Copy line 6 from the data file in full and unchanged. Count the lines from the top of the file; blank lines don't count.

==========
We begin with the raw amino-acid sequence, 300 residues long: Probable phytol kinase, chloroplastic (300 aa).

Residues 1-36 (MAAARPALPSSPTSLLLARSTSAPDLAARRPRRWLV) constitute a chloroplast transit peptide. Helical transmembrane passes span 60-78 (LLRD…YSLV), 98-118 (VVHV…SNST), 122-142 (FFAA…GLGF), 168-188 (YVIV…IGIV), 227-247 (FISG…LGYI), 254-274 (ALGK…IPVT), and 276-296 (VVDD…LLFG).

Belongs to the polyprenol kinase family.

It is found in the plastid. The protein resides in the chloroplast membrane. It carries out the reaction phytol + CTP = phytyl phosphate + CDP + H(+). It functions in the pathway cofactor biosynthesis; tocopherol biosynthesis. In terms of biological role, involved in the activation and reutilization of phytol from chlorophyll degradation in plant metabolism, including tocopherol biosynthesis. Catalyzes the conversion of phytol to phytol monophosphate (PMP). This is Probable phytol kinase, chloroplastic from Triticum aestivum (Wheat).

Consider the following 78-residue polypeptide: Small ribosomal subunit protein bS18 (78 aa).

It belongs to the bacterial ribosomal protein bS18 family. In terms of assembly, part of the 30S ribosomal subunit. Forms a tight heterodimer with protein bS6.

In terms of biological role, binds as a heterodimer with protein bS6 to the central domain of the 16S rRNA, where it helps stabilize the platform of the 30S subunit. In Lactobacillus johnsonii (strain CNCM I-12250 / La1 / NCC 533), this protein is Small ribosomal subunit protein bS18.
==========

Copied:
It belongs to the bacterial ribosomal protein bS18 family. In terms of assembly, part of the 30S ribosomal subunit. Forms a tight heterodimer with protein bS6.